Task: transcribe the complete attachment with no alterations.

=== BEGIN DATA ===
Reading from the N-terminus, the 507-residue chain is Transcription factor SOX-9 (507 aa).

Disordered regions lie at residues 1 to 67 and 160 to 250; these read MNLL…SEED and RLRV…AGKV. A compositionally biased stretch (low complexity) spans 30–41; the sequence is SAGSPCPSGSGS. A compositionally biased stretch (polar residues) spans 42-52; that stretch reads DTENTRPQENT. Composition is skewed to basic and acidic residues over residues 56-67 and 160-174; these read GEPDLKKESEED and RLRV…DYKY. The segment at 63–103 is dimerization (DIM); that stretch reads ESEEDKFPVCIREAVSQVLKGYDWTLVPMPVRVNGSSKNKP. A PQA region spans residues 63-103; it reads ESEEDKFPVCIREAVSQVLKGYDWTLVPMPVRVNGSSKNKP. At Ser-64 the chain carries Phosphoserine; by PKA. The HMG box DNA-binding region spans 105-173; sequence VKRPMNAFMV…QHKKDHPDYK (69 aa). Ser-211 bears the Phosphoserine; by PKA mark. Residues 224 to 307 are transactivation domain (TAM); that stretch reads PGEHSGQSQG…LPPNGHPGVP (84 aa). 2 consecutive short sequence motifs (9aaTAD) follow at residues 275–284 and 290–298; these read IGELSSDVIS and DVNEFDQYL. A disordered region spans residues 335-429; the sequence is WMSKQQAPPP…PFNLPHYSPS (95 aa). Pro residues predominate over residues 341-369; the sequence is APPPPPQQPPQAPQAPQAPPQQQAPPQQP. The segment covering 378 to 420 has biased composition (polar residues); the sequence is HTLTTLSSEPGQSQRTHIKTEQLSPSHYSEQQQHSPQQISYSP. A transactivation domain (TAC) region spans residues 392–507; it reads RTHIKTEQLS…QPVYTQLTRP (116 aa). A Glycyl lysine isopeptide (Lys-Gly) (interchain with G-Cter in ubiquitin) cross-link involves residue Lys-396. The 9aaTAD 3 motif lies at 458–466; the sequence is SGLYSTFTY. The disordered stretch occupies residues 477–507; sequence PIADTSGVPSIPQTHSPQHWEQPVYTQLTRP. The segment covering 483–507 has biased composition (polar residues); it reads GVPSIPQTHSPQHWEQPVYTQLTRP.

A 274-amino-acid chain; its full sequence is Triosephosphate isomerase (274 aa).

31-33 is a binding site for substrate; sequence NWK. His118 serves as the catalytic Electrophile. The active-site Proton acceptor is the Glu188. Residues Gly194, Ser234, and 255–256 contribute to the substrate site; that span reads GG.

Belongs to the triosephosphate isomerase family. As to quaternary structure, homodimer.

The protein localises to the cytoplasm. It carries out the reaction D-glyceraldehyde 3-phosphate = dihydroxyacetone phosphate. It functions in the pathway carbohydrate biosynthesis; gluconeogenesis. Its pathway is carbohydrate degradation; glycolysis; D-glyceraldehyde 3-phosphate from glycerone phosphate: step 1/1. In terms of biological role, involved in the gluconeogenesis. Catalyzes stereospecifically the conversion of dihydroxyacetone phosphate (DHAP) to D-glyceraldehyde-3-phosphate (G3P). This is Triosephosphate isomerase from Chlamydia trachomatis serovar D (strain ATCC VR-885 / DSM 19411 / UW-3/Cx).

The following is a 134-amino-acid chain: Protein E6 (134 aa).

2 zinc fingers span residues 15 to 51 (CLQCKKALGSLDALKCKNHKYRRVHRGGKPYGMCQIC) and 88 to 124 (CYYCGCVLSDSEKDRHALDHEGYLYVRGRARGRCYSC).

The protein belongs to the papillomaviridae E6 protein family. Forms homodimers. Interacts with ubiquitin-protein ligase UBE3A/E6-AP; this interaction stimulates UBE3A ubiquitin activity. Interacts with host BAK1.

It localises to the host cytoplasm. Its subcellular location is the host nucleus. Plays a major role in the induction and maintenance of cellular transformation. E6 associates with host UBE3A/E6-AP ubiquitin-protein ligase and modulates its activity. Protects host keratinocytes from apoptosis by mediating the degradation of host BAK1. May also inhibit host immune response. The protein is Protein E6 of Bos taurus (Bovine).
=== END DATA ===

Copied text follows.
Reading from the N-terminus, the 507-residue chain is Transcription factor SOX-9 (507 aa).

Disordered regions lie at residues 1 to 67 and 160 to 250; these read MNLL…SEED and RLRV…AGKV. A compositionally biased stretch (low complexity) spans 30–41; the sequence is SAGSPCPSGSGS. A compositionally biased stretch (polar residues) spans 42-52; that stretch reads DTENTRPQENT. Composition is skewed to basic and acidic residues over residues 56-67 and 160-174; these read GEPDLKKESEED and RLRV…DYKY. The segment at 63–103 is dimerization (DIM); that stretch reads ESEEDKFPVCIREAVSQVLKGYDWTLVPMPVRVNGSSKNKP. A PQA region spans residues 63-103; it reads ESEEDKFPVCIREAVSQVLKGYDWTLVPMPVRVNGSSKNKP. At Ser-64 the chain carries Phosphoserine; by PKA. The HMG box DNA-binding region spans 105-173; sequence VKRPMNAFMV…QHKKDHPDYK (69 aa). Ser-211 bears the Phosphoserine; by PKA mark. Residues 224 to 307 are transactivation domain (TAM); that stretch reads PGEHSGQSQG…LPPNGHPGVP (84 aa). 2 consecutive short sequence motifs (9aaTAD) follow at residues 275–284 and 290–298; these read IGELSSDVIS and DVNEFDQYL. A disordered region spans residues 335-429; the sequence is WMSKQQAPPP…PFNLPHYSPS (95 aa). Pro residues predominate over residues 341-369; the sequence is APPPPPQQPPQAPQAPQAPPQQQAPPQQP. The segment covering 378 to 420 has biased composition (polar residues); the sequence is HTLTTLSSEPGQSQRTHIKTEQLSPSHYSEQQQHSPQQISYSP. A transactivation domain (TAC) region spans residues 392–507; it reads RTHIKTEQLS…QPVYTQLTRP (116 aa). A Glycyl lysine isopeptide (Lys-Gly) (interchain with G-Cter in ubiquitin) cross-link involves residue Lys-396. The 9aaTAD 3 motif lies at 458–466; the sequence is SGLYSTFTY. The disordered stretch occupies residues 477–507; sequence PIADTSGVPSIPQTHSPQHWEQPVYTQLTRP. The segment covering 483–507 has biased composition (polar residues); it reads GVPSIPQTHSPQHWEQPVYTQLTRP.

A 274-amino-acid chain; its full sequence is Triosephosphate isomerase (274 aa).

31-33 is a binding site for substrate; sequence NWK. His118 serves as the catalytic Electrophile. The active-site Proton acceptor is the Glu188. Residues Gly194, Ser234, and 255–256 contribute to the substrate site; that span reads GG.

Belongs to the triosephosphate isomerase family. As to quaternary structure, homodimer.

The protein localises to the cytoplasm. It carries out the reaction D-glyceraldehyde 3-phosphate = dihydroxyacetone phosphate. It functions in the pathway carbohydrate biosynthesis; gluconeogenesis. Its pathway is carbohydrate degradation; glycolysis; D-glyceraldehyde 3-phosphate from glycerone phosphate: step 1/1. In terms of biological role, involved in the gluconeogenesis. Catalyzes stereospecifically the conversion of dihydroxyacetone phosphate (DHAP) to D-glyceraldehyde-3-phosphate (G3P). This is Triosephosphate isomerase from Chlamydia trachomatis serovar D (strain ATCC VR-885 / DSM 19411 / UW-3/Cx).

The following is a 134-amino-acid chain: Protein E6 (134 aa).

2 zinc fingers span residues 15 to 51 (CLQCKKALGSLDALKCKNHKYRRVHRGGKPYGMCQIC) and 88 to 124 (CYYCGCVLSDSEKDRHALDHEGYLYVRGRARGRCYSC).

The protein belongs to the papillomaviridae E6 protein family. Forms homodimers. Interacts with ubiquitin-protein ligase UBE3A/E6-AP; this interaction stimulates UBE3A ubiquitin activity. Interacts with host BAK1.

It localises to the host cytoplasm. Its subcellular location is the host nucleus. Plays a major role in the induction and maintenance of cellular transformation. E6 associates with host UBE3A/E6-AP ubiquitin-protein ligase and modulates its activity. Protects host keratinocytes from apoptosis by mediating the degradation of host BAK1. May also inhibit host immune response. The protein is Protein E6 of Bos taurus (Bovine).